This increasingly negative and aggressive trajectory of relations can only turn positive and constructive through some form of engagement and the application of tangible incentives. Unfortunately for the Kim regime, the incentives I have in mind will force them from power, reunify Korea, denuclearize the region, and bring ubiquitous economic and security benefits to concerned nations. If the incentives I have prescribed were applied, the Kim regime would have no choice but to acquiesce… but with dignity and sufficient personal and financial security. For those who have not read my new book, Stop North Korea!, I have described in detail how an incentive-based culture and economic approach could be the answer to the North Korea problem. I hope people who can make a difference will read it, talk about it, and act on it.

In the book you ask readers to think of North Korea as a company with great potential, which has been under-performing, but its board of directors stubbornly refuse to leave and make room for someone who might run the company more successfully. To overcome this problem of leadership transition you propose that North Korea can be bought, that external investors should buy this “company” and give its “board of directors” (North Korean elites) a substantial severance so a new board can step in, bring new capital, and restart the engines. Could you expand on this notion? How can anyone bring this option to the table in 2017, under a Trump presidency and with mounting tensions in US foreign policy, and who could negotiate a deal of this magnitude?

Iverson: Now that’s a big compound question. I’ll answer the second part first. My mother made sure I had a liberal education. During the 2016 presidential campaign I mostly opposed Trump on domestic matters, but soon had to admit that he was taking a practical approach to international affairs, and connecting them to local sentiments. I predicted the electorate would respond to this and more than nine months before he was elected I told an audience of self-satisfied liberal political scientists in Seoul to prepare for the unexpected.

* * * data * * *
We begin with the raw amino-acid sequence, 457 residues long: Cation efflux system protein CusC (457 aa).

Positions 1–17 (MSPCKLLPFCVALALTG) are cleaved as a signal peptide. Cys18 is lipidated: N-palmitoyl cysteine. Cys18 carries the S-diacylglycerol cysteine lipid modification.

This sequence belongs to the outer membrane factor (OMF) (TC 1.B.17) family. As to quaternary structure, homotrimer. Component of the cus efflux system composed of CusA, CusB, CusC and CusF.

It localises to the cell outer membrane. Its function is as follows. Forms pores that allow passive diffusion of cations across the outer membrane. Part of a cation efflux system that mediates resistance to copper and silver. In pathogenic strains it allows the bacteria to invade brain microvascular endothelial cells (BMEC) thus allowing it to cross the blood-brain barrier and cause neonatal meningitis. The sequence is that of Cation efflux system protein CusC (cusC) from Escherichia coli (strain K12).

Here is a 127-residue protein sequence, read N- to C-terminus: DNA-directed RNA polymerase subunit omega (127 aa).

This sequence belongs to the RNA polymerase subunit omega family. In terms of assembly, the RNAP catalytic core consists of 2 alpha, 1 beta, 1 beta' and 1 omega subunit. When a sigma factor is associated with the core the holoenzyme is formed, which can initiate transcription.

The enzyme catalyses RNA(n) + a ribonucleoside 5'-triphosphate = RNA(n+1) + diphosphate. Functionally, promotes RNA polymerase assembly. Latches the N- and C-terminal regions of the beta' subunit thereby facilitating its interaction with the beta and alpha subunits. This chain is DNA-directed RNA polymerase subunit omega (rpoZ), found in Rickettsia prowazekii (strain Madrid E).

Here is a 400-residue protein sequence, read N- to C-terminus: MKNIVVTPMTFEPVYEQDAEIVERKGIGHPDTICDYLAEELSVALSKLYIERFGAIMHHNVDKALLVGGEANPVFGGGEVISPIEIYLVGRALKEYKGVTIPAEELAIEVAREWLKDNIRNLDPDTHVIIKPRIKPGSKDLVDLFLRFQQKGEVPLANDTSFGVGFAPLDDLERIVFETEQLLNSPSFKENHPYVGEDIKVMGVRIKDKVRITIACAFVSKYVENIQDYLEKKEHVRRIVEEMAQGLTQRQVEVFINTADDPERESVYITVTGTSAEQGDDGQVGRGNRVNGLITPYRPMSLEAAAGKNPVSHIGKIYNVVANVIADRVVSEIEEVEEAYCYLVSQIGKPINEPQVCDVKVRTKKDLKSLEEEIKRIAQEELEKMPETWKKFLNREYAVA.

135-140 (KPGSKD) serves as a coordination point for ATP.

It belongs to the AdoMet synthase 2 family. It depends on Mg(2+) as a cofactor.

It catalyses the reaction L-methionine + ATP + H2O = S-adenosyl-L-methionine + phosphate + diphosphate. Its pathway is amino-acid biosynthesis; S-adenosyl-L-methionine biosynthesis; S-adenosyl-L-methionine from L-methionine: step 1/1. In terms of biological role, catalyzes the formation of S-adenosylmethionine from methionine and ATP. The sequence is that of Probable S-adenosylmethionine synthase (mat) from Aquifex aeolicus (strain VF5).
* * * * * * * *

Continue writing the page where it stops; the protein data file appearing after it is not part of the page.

Not only was I convinced Trump would win, but I also concluded during the writing of this book that he would be more likely than Hillary to think outside the box and to implement the proposals I laid out. Irrespective of his scruples, Trump is a high-flying businessman who understands how to negotiate big deals with hard power using capital incentives and coercive strength. The art of the deal is really mostly the science of leverage.
But in the end it might not matter who was elected president in the US or South Korea. With the progressive nuclear threat, the moment of truth was going to come before 2020 anyway, and under extreme pressure my buyout idea would sound more plausible and appealing to any leader seeking an alternative to military action.

Say more about your notion of buying out North Korea.

Iverson: Well, the idea rests on a similar premise to the $50 billion Mofaz Fund proposed by a former Israeli general and statesman to buy out Palestine and empower moderate Arabs. Preposterous? I think not. Historically geopolitics plays out more zero-sum, while economics is usually more positive-sum. If anything it is absurd to think we can solve modern political disputes better with force than with capital investment. Ambassador Blackwill and Jennifer Harris argue this point in their brilliant new book, War By Other Means.